April 07, 2011
University Recreation Associate Director
Washington State University
The risks involved in using 15-passenger vans has become prevalent in the news over the past few years. From frequent newspaper articles to a full feature in 2002 on ‘60 Minutes’, the hazards of 15-passenger van travel have become well documented. In October 2005, 15-passenger van use once again came to the forefront: nine of eleven students were killed when a van driven by a Utah State University professor blew a tire while traveling at an estimated 95-100 miles per hour on the highway (Salt Lake Tribune, October 2005). What was once viewed as an essential and affordable means of transportation for universities, schools, churches, and YMCA’s is now viewed as a high-risk activity that can often result in rollovers, accidents, and even death.
April 06, 2011
Brian A. Kile
Assistant Director-Sport Clubs
University of Maryland
While Sport Club policies on travel play in an important role in managing one of the largest areas of risk in Sport Clubs, they are not effective unless consistently monitored and enforced. With an increase in club travel and overall participation, the University of Maryland turned to technology to increase efficiency and help ensure that their risk management requirements were being met.
In Spring 2005 the Sport Club staff at Maryland began a project with the department’s IT staff to develop Sport Club software called Sport Tool. After months of development and testing, Sport Tool was introduced to all club officers in Fall 2005.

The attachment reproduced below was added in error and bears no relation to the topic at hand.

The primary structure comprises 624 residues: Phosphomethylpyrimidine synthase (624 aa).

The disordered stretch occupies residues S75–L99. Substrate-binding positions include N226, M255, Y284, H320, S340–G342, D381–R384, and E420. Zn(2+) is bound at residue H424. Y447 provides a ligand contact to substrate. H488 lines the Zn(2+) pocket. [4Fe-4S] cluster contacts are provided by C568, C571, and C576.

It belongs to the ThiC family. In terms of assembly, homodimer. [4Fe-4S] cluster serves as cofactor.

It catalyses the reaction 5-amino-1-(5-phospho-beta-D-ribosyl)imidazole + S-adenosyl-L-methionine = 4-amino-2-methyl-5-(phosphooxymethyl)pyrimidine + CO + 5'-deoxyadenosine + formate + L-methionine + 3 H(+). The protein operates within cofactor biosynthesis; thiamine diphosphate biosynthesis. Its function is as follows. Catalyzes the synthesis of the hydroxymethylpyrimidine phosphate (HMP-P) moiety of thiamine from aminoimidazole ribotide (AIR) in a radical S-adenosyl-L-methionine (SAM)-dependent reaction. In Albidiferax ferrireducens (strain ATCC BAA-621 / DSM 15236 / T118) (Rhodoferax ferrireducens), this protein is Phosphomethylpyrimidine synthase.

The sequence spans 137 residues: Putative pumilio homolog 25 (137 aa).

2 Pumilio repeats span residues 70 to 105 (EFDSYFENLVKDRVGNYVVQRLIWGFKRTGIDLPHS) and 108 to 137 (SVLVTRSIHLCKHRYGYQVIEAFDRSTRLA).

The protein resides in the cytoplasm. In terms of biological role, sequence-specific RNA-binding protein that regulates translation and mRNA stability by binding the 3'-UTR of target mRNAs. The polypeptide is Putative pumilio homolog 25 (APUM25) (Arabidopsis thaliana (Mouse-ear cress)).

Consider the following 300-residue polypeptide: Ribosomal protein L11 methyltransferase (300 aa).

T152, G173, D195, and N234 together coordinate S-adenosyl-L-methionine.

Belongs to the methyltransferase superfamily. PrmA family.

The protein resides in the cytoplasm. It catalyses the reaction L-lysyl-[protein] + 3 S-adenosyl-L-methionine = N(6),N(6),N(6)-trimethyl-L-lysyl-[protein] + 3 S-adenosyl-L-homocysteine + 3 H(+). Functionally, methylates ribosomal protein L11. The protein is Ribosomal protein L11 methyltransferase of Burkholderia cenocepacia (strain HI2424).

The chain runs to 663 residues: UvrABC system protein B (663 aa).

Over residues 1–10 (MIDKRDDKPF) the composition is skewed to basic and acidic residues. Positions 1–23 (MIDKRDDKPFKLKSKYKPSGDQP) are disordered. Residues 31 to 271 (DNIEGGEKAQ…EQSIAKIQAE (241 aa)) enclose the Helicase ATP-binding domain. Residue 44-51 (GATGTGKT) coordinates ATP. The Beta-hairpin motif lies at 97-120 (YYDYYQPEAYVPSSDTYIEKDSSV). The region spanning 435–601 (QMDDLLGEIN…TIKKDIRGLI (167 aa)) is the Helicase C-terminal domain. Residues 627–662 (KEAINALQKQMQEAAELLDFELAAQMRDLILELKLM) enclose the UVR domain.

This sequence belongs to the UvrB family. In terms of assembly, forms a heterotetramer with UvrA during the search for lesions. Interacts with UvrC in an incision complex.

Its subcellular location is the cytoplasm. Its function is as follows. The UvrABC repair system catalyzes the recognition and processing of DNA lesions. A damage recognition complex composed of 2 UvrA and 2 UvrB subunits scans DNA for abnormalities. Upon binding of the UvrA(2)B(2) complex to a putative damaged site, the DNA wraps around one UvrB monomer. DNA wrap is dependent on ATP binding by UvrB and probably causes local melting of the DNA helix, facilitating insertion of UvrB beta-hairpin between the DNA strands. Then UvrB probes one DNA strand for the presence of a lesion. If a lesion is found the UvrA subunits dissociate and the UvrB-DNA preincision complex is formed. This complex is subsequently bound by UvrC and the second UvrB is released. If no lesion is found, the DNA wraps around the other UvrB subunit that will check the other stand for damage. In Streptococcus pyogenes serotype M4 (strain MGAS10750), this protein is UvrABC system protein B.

April 06, 2011
Assistant Director of Recreational Sports
Many college and university Recreational Sports departments do not have the staffing resources or the desire to require a staff member or Advisor to travel with their Sport Clubs. At such institutions, it then becomes imperative for the Sport Club staff to do everything in their power to ensure the safety of their students as they prepare to get behind the wheel to travel hundreds and sometimes thousands of miles to compete in their sports.
There are a number of pro-active steps that Sport Club staff can take to help students deal with the responsibilities and inherent risks associated with traveling on their own:
April 06, 2011
Director of Campus Recreation
St. Bonaventure University
Chaperone, babysitter, Advisor, figure head, just along for the ride? Volunteer, or paid? Assigned or chosen? Does it matter when it comes to the safety of our students?
When a Club Team travels there are greater concerns than if everyone brought their cleats for the game. Who is driving, what are they driving, and who is capable of driving? Many clubs operate on limited budgets and leave it to students to arrange game, travel, and hotel accommodations. No matter where you live, traveling can be an adventure with a Club Sport Team. Club Teams will travel many distances and endure many different types of weather, and deal with many different personalities along the way. This is where the Advisor comes into play.